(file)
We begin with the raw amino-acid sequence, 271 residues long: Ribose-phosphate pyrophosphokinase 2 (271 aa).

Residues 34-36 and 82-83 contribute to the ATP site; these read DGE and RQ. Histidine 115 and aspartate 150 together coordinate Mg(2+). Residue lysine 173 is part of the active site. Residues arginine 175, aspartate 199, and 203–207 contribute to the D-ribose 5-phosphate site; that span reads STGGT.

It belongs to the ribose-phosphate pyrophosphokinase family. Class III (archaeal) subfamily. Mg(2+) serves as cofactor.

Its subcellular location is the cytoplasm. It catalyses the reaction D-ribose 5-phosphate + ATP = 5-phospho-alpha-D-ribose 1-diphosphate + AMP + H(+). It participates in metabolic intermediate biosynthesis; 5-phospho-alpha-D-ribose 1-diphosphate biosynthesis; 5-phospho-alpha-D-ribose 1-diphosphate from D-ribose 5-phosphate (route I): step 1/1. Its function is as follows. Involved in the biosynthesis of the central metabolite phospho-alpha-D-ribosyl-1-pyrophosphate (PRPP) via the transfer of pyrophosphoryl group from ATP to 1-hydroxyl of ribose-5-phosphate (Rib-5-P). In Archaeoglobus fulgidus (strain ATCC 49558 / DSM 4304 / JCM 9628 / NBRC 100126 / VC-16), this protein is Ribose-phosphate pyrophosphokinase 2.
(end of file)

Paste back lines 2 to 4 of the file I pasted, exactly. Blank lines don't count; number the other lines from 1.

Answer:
Residues 34-36 and 82-83 contribute to the ATP site; these read DGE and RQ. Histidine 115 and aspartate 150 together coordinate Mg(2+). Residue lysine 173 is part of the active site. Residues arginine 175, aspartate 199, and 203–207 contribute to the D-ribose 5-phosphate site; that span reads STGGT.

It belongs to the ribose-phosphate pyrophosphokinase family. Class III (archaeal) subfamily. Mg(2+) serves as cofactor.

Its subcellular location is the cytoplasm. It catalyses the reaction D-ribose 5-phosphate + ATP = 5-phospho-alpha-D-ribose 1-diphosphate + AMP + H(+). It participates in metabolic intermediate biosynthesis; 5-phospho-alpha-D-ribose 1-diphosphate biosynthesis; 5-phospho-alpha-D-ribose 1-diphosphate from D-ribose 5-phosphate (route I): step 1/1. Its function is as follows. Involved in the biosynthesis of the central metabolite phospho-alpha-D-ribosyl-1-pyrophosphate (PRPP) via the transfer of pyrophosphoryl group from ATP to 1-hydroxyl of ribose-5-phosphate (Rib-5-P). In Archaeoglobus fulgidus (strain ATCC 49558 / DSM 4304 / JCM 9628 / NBRC 100126 / VC-16), this protein is Ribose-phosphate pyrophosphokinase 2.